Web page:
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Okay, so, let's get this thing going right. The property you're talking about is called by different names that you can google: e.g. that the Hamiltonian matrix must be self-adjoint (where the adjoint is the conjugate transpose) or Hermitian. The easiest property to prove about Hermitian matrices is that they have real eigenvalues, for their defining ...


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What he actually is referring to is the mathematical fact that in order for the standard norm (length) of $n$-tuple $[C_j]_{j=1,2,...n}$ to be preserved during evolution determined by the equation $$ \frac{dC_i}{dt} = -\frac{i}{\hbar} \sum_j H_{ij} C_j $$ where $H_{ij}$ is time-independent complex matrix, this matrix needs to be hermitian, i.e. obey the ...


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If that property doesn't hold then $H$ is not Hermitian. This means its eigenvalues could be complex and the time evolution operator won't be unitary: $U(t)U(t)^\dagger=e^\frac{iHt-itH^\dagger }{\hbar} \neq1$ If its not unitary then it will change the length of your state vectors which you're evolving. Since the length of these($\sum_i |C_i(t)|^2$) ...


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In response to your edit: The real part of $(A^*(S)A(T))$ is equal to the real part of $(A(S)A^*(T))$, since they are just complex conjugates of each other. So he could have written either one. Concrete example: let $(A^*(S)A(T))=a+ib$ for some $a,b$. Then $(A(S)A^*(T))=a-ib$, since it's just the complex conjugate. Then $(A^*(S)A(T))+(A(S)A^*(T))=2a$. We ...


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$\mathfrak{R}e$: real part. $A^*$: complex conjugate of probability amplitude $A$.


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First off, I assume you accept that the probability density for the position of a particle is $|\psi(x)|^2$. Now, what roughly happens in real scattering is that a particle whose wavefunction looks like the below image comes in: Then, after interacting with a potential, two smaller packets come out. The packet that transmitted through to the other side ...


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Your integration is wrong. The probability density function measures the probability of finding the particle between $x$ and $x+dx$. If you integrate over $0 \leq x \leq L$ you don't get a function of $x$ but a number instead (one for this interval). If you state that $P_n$ is the integrated density, then it should depend on the interval in which you did the ...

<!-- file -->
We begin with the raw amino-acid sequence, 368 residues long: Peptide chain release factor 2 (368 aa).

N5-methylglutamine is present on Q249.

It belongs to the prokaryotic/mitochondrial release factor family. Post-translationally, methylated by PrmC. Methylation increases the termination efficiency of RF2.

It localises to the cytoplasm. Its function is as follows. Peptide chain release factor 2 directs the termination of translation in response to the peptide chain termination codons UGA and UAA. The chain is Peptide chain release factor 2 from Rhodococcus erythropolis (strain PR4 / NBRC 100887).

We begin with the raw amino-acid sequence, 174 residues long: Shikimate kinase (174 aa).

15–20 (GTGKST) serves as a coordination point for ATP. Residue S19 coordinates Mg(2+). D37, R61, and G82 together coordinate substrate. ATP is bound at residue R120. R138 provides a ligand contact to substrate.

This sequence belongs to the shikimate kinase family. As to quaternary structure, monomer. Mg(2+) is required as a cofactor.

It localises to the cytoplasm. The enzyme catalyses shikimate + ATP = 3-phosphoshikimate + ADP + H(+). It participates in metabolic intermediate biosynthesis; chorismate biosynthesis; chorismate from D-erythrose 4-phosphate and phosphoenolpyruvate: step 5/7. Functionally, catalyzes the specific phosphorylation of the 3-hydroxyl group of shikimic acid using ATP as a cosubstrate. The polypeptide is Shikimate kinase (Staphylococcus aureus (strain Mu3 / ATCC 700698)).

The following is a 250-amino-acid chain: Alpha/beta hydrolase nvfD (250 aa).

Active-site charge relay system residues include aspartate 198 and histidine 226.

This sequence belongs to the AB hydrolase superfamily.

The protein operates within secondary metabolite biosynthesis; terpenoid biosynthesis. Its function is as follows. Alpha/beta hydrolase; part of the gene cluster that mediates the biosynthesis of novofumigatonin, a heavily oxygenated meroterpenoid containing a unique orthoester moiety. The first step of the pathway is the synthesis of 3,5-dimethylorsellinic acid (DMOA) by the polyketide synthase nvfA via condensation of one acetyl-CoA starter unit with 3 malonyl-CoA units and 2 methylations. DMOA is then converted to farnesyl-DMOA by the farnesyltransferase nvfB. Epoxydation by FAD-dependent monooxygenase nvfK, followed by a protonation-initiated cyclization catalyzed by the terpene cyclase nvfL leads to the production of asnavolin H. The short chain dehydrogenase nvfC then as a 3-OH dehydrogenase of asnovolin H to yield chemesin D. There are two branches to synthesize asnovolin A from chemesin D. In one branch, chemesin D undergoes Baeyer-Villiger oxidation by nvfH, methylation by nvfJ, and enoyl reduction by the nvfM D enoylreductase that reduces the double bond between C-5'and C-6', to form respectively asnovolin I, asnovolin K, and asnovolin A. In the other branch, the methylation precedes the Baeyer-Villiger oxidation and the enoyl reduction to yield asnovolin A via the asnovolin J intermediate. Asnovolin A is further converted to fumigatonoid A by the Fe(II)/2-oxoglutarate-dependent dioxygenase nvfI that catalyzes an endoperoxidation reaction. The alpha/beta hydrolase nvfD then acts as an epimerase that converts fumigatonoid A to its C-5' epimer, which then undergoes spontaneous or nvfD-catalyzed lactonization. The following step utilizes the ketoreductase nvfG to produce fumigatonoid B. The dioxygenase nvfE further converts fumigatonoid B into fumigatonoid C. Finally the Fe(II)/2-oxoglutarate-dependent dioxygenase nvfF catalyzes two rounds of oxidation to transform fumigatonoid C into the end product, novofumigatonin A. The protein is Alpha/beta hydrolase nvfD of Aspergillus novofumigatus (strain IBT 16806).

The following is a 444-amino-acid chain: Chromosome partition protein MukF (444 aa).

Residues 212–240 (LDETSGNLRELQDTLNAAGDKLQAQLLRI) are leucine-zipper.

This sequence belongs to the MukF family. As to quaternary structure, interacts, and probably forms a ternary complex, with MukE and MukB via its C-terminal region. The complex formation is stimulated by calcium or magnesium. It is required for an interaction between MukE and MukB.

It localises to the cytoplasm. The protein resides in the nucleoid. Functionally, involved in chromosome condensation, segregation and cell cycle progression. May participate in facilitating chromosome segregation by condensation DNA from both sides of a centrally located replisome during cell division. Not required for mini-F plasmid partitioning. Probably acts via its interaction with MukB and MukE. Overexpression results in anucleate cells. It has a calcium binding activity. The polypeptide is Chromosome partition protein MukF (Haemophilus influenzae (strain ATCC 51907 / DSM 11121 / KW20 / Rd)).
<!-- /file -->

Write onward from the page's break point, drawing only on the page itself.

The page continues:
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It must not be greater than 1. To find the probability function you must integrate the probability density, $\psi^* \psi$, over the region in which you want to calculate the probability: $$P_n(x_1,x_2)=\int_{x_1}^{x_2} \psi^*(x)\psi(x)\,dx \, .$$


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"What aspect of quantum mechanics makes it natural to say that probability and 'non-determinism' should take a central role?" The fundamental reason is philosophical and comes from the Teleportation thought experiment, which raises the question of what happens to subjective experience after an hypothetical teleportation device avoids deleting the ...


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A wavefunction of a quantum system is the system's state written in a particular form - no more nor any less than that. Here the word state has an exactly analogous meaning to the state of a classical system insofar that the state at any time uniquely defines the state at any other time and contrariwise. The state's evolution with time in either a quantum or ...


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The "wave function of an orbital" is just referring to "the wave function for electrons the corresponding state". When speaking of electron levels in an atom, it is commonly accepted the Copenhagen interpretation of Quantum Mechanics, where a wave function of an isolated system, contains all the information relevant for its full description. Rigorously you ...


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In quantum mechanics we use a wave function to describe the quantum state that an electron is in. It basically tells you where you are likely to find a particle. Notice how it is typically introduced as a function of position. That is because by taking the value at a certain location and squaring it we get the probability of finding it there.


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There exists a valid derivation the Born rule, but here you start from a weaker assumption, it's not the sort of an ab initio derivation from only the other postulates as the MWI advocates would like to have. This argument works as follows. We start by asking how we know that the Born rule is in fact valid. The answer must involve doing experiments, ...


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You are imagining the particle in the well as a classical system i.e. a point particle moving to and fro in the well. However this is not a good description of the system. A quantum particle does not have a position. By this I mean that it is meaningless to ask what the position of the particle is because position, in the sense we normally use the term, is ...



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